While at Planet Snoopy, the children’s area of Kings Dominion, I had this photo taken with Woodstock, one of the characters in the Peanuts comic strip about which Planet Snoopy’s rides are themed. For those of you unfamiliar with Kings Dominion, it is an 85-mile (137 km) long traffic jam south of Washington, D.C.
Planet Snoopy is the world’s largest Peanuts-themed children’s area, covering 14 acres (5.7 hectares). The park added three new family rides this year from Zamperla, bringing the total number of rides in Planet Snoopy to 20. All of the rides are designed for families to experience together. Plus, children three to five years of age can experience all that Planet Snoopy has to offer for free.
Adding family rides is good marketing tactic. Offering them to kids for free is a brilliant marketing tactic. Here’s why. Children’s rides are the training ground for your future customers. This is where children learn to love the joys of a theme park. The rides are the right size, and the thrills are modest. Offering the rides free to children is cost-effective, too. They will not attend without their parents, who do pay, and the entire family eventually consumes their way through the park. Free rides for children is an investment in the future.
Children’s rides, or kiddie rides, or family rides, whatever you wish to call them, are how I learned to love the park experience. By the age of five I was hooked. I loved the miniature train ride, the small tumble bug, the carousels filled with fire trucks or race cars painted in primary colors, the drive-your-own car along a side-rail enclosed track, the prancing menagerie-filled big carousel, the little boats in a round pool of water, and of course, the kiddie-sized roller coaster.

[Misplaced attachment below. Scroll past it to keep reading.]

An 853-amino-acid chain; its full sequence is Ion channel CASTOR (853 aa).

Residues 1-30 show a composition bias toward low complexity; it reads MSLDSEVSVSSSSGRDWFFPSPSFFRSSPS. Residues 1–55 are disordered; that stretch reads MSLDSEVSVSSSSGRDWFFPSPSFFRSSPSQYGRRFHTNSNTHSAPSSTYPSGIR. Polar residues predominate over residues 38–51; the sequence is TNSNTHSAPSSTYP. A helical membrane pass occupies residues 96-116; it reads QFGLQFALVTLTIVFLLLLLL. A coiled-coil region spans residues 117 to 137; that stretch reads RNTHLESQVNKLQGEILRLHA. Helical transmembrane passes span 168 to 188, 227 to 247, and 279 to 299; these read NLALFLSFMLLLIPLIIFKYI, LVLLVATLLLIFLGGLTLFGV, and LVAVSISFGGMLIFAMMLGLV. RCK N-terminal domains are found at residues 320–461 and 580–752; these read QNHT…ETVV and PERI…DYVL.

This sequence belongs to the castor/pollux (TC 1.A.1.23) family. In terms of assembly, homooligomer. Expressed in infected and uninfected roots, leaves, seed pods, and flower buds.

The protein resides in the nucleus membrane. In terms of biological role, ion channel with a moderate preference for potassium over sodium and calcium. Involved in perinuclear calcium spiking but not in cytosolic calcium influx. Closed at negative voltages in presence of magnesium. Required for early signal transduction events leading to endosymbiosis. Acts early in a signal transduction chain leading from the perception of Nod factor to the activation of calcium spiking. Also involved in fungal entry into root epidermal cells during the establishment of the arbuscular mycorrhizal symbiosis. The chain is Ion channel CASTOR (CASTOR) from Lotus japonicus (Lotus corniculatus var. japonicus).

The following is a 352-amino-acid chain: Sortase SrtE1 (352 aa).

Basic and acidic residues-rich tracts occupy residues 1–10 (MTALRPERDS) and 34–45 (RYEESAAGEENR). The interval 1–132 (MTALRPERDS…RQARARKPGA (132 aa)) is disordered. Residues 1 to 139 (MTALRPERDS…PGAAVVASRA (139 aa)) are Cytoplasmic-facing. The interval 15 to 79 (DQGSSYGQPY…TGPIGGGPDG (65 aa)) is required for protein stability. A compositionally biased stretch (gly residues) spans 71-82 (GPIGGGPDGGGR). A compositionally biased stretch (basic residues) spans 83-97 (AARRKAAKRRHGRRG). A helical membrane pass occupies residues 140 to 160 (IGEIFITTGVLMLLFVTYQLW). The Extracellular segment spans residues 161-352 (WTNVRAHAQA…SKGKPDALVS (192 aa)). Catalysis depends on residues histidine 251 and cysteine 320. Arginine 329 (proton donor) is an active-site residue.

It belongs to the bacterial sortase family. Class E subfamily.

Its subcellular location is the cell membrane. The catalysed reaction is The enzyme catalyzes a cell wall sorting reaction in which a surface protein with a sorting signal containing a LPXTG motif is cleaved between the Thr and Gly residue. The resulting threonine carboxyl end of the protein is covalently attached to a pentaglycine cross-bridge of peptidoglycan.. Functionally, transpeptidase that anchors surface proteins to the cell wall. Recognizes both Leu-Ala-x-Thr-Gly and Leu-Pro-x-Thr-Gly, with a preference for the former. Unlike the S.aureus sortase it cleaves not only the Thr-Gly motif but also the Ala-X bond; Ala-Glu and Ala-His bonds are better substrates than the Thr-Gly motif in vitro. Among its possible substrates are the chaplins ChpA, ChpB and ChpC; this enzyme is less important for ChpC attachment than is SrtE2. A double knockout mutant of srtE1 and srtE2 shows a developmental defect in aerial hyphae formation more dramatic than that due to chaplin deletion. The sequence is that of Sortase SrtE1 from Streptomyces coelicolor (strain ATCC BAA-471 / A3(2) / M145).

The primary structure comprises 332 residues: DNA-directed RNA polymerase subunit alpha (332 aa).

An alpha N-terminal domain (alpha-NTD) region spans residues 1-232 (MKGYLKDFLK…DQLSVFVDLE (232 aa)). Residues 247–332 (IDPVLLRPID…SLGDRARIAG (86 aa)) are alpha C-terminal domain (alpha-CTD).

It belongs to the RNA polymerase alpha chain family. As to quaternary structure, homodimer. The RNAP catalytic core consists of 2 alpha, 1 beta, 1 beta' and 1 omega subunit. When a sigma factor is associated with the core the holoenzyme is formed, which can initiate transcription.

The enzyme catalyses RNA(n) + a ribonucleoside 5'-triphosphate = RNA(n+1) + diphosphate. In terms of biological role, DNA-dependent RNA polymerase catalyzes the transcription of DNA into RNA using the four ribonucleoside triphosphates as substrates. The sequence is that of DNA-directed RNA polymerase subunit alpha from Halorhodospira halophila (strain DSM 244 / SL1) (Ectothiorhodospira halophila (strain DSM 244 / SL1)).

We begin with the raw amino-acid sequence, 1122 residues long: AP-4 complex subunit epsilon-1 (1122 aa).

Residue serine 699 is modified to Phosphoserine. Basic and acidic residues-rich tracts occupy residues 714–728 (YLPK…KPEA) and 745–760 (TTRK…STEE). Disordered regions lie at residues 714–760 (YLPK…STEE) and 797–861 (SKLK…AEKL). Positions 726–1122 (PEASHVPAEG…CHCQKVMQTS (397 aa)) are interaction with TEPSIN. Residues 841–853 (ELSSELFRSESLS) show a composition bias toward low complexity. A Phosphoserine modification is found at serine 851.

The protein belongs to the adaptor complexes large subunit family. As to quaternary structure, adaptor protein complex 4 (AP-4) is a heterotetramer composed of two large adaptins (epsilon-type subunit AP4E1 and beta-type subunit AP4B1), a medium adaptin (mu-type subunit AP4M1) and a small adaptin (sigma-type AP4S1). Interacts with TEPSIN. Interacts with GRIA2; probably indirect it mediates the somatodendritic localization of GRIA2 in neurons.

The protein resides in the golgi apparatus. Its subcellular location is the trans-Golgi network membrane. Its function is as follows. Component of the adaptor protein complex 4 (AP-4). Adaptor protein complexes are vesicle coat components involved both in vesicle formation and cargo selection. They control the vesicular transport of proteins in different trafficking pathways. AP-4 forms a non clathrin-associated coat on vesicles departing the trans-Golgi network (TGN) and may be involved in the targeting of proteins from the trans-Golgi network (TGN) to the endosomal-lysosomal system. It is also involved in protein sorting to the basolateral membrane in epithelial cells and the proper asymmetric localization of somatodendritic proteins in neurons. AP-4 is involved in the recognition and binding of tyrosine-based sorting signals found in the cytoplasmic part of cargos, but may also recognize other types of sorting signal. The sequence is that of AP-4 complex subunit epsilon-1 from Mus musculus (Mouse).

Today’s family rides are more attractive than those of my childhood. Stamped metal ride vehicles have been replaced with glistening fiberglass ones, the restraints are much improved over the simple leather strap that hopefully held me in as a child, and the ride experiences are smoother but always thrilling for youngsters.
Family rides attract your ideal audience, families with children. But I’m probably preaching to the choir. As I travel the continent visiting parks, I can’t think of a park that does not have a very good to excellent collection of children’s rides. Operators keep the area clean, the rides in good condition, and they upgrade in timely fashion.
Some operators sprinkle their family rides throughout the park, but most have an area dedicated just to these rides, just as Kings Dominion does. It’s certainly makes it easier on the families with less walking involved, and enables the facility to target the merchandise in this area to children. Similarly, it simplifies food offerings. Entertainment, when added to the area, can be tailored to this audience. Pet shows or character shows work great in this environment. Best of all, it segregates kids and their families to their own dedicated area and leaves the grown-up areas to teens and young adults. And to those of us wise enough to thoroughly appreciate the joys of a theme park.